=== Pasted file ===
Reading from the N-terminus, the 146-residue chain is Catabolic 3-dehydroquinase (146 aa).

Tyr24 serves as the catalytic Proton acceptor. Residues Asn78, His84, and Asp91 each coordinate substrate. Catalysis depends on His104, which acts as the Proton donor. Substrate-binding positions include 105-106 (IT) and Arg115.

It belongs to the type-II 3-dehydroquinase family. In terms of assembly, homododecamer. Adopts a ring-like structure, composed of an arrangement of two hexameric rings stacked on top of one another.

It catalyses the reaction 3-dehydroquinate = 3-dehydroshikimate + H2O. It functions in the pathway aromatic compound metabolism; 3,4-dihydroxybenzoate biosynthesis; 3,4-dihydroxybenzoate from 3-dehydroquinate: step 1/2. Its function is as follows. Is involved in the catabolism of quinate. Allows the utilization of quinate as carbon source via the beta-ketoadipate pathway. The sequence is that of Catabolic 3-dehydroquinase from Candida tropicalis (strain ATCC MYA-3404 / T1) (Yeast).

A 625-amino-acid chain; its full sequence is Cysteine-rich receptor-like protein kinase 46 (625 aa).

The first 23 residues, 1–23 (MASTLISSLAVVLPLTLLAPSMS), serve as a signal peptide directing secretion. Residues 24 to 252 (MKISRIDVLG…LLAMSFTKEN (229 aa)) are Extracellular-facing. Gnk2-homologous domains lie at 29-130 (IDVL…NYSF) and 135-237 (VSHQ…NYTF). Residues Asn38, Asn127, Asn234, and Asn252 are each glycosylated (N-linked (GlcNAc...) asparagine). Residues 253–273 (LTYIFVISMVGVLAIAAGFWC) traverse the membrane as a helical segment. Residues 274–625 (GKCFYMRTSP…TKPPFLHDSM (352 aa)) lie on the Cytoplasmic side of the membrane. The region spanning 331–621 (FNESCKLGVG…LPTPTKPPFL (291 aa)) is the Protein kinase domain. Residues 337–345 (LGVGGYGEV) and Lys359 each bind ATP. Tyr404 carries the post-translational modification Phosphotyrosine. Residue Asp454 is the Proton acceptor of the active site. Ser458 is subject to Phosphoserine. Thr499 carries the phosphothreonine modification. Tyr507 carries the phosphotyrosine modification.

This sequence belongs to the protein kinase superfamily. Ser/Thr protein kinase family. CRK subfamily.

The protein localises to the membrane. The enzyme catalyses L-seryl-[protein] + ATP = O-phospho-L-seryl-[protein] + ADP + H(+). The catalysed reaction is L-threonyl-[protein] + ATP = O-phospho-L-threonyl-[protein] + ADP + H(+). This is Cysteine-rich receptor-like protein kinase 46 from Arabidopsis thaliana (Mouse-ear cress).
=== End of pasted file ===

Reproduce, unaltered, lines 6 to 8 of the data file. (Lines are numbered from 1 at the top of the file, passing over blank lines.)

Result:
The first 23 residues, 1–23 (MASTLISSLAVVLPLTLLAPSMS), serve as a signal peptide directing secretion. Residues 24 to 252 (MKISRIDVLG…LLAMSFTKEN (229 aa)) are Extracellular-facing. Gnk2-homologous domains lie at 29-130 (IDVL…NYSF) and 135-237 (VSHQ…NYTF). Residues Asn38, Asn127, Asn234, and Asn252 are each glycosylated (N-linked (GlcNAc...) asparagine). Residues 253–273 (LTYIFVISMVGVLAIAAGFWC) traverse the membrane as a helical segment. Residues 274–625 (GKCFYMRTSP…TKPPFLHDSM (352 aa)) lie on the Cytoplasmic side of the membrane. The region spanning 331–621 (FNESCKLGVG…LPTPTKPPFL (291 aa)) is the Protein kinase domain. Residues 337–345 (LGVGGYGEV) and Lys359 each bind ATP. Tyr404 carries the post-translational modification Phosphotyrosine. Residue Asp454 is the Proton acceptor of the active site. Ser458 is subject to Phosphoserine. Thr499 carries the phosphothreonine modification. Tyr507 carries the phosphotyrosine modification.

This sequence belongs to the protein kinase superfamily. Ser/Thr protein kinase family. CRK subfamily.

The protein localises to the membrane. The enzyme catalyses L-seryl-[protein] + ATP = O-phospho-L-seryl-[protein] + ADP + H(+). The catalysed reaction is L-threonyl-[protein] + ATP = O-phospho-L-threonyl-[protein] + ADP + H(+). This is Cysteine-rich receptor-like protein kinase 46 from Arabidopsis thaliana (Mouse-ear cress).